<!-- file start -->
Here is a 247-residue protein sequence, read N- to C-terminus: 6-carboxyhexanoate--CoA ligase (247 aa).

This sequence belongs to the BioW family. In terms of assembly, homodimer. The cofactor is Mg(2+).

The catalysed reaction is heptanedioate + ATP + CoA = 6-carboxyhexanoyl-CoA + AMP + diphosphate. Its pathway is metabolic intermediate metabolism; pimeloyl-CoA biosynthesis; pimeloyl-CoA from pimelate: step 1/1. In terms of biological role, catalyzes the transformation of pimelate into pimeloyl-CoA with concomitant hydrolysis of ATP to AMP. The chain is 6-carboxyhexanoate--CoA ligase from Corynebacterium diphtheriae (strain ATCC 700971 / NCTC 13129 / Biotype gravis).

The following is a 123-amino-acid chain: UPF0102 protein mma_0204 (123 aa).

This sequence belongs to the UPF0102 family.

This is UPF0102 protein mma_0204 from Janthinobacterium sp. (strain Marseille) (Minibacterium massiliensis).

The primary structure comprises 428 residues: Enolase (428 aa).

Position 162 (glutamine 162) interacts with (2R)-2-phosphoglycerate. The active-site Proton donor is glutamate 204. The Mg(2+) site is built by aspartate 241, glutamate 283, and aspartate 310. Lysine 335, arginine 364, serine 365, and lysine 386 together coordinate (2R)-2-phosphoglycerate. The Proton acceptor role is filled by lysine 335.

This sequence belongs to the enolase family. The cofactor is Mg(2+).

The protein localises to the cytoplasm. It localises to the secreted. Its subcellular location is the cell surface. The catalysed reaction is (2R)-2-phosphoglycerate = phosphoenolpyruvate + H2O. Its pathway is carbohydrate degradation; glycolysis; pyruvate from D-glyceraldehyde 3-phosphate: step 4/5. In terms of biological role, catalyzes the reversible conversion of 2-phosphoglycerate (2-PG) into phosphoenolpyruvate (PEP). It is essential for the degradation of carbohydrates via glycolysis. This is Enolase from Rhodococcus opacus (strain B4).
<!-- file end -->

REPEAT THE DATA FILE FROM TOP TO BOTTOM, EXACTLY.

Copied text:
Here is a 247-residue protein sequence, read N- to C-terminus: 6-carboxyhexanoate--CoA ligase (247 aa).

This sequence belongs to the BioW family. In terms of assembly, homodimer. The cofactor is Mg(2+).

The catalysed reaction is heptanedioate + ATP + CoA = 6-carboxyhexanoyl-CoA + AMP + diphosphate. Its pathway is metabolic intermediate metabolism; pimeloyl-CoA biosynthesis; pimeloyl-CoA from pimelate: step 1/1. In terms of biological role, catalyzes the transformation of pimelate into pimeloyl-CoA with concomitant hydrolysis of ATP to AMP. The chain is 6-carboxyhexanoate--CoA ligase from Corynebacterium diphtheriae (strain ATCC 700971 / NCTC 13129 / Biotype gravis).

The following is a 123-amino-acid chain: UPF0102 protein mma_0204 (123 aa).

This sequence belongs to the UPF0102 family.

This is UPF0102 protein mma_0204 from Janthinobacterium sp. (strain Marseille) (Minibacterium massiliensis).

The primary structure comprises 428 residues: Enolase (428 aa).

Position 162 (glutamine 162) interacts with (2R)-2-phosphoglycerate. The active-site Proton donor is glutamate 204. The Mg(2+) site is built by aspartate 241, glutamate 283, and aspartate 310. Lysine 335, arginine 364, serine 365, and lysine 386 together coordinate (2R)-2-phosphoglycerate. The Proton acceptor role is filled by lysine 335.

This sequence belongs to the enolase family. The cofactor is Mg(2+).

The protein localises to the cytoplasm. It localises to the secreted. Its subcellular location is the cell surface. The catalysed reaction is (2R)-2-phosphoglycerate = phosphoenolpyruvate + H2O. Its pathway is carbohydrate degradation; glycolysis; pyruvate from D-glyceraldehyde 3-phosphate: step 4/5. In terms of biological role, catalyzes the reversible conversion of 2-phosphoglycerate (2-PG) into phosphoenolpyruvate (PEP). It is essential for the degradation of carbohydrates via glycolysis. This is Enolase from Rhodococcus opacus (strain B4).